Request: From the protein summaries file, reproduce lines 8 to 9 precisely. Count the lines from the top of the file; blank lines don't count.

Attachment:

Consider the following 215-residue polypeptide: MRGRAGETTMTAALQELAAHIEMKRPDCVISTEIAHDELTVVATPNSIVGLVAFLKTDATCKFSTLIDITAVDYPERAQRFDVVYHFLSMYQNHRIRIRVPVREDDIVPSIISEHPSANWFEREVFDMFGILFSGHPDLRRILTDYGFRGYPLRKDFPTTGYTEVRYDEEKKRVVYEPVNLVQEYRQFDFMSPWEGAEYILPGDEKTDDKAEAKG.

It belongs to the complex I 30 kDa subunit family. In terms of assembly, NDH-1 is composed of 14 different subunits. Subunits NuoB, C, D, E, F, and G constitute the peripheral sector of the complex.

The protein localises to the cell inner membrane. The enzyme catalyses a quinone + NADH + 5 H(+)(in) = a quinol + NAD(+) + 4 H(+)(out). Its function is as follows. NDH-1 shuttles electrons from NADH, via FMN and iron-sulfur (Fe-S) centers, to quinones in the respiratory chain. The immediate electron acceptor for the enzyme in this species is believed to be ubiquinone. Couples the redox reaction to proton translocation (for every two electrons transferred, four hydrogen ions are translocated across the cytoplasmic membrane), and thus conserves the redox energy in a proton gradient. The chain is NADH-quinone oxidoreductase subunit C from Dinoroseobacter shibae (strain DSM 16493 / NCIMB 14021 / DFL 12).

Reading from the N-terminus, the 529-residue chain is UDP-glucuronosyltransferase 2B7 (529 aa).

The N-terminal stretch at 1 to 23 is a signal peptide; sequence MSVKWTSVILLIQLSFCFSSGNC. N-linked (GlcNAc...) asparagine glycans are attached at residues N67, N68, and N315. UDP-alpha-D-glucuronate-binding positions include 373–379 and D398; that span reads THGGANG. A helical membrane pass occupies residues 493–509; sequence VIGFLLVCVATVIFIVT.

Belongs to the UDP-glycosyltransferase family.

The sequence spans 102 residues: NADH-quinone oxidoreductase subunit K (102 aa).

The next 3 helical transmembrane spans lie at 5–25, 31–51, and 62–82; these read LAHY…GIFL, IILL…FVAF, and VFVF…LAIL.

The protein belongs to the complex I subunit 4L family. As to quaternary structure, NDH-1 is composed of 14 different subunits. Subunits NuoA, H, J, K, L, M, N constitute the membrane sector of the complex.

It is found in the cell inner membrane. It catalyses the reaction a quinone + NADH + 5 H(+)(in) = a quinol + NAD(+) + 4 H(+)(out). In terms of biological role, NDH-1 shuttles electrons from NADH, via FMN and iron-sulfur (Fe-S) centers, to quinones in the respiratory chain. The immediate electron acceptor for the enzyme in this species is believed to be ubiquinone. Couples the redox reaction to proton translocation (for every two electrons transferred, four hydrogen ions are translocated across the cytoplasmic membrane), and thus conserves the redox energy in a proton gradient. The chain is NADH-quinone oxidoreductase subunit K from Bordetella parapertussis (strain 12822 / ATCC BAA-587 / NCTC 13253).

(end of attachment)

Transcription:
The next 3 helical transmembrane spans lie at 5–25, 31–51, and 62–82; these read LAHY…GIFL, IILL…FVAF, and VFVF…LAIL.

The protein belongs to the complex I subunit 4L family. As to quaternary structure, NDH-1 is composed of 14 different subunits. Subunits NuoA, H, J, K, L, M, N constitute the membrane sector of the complex.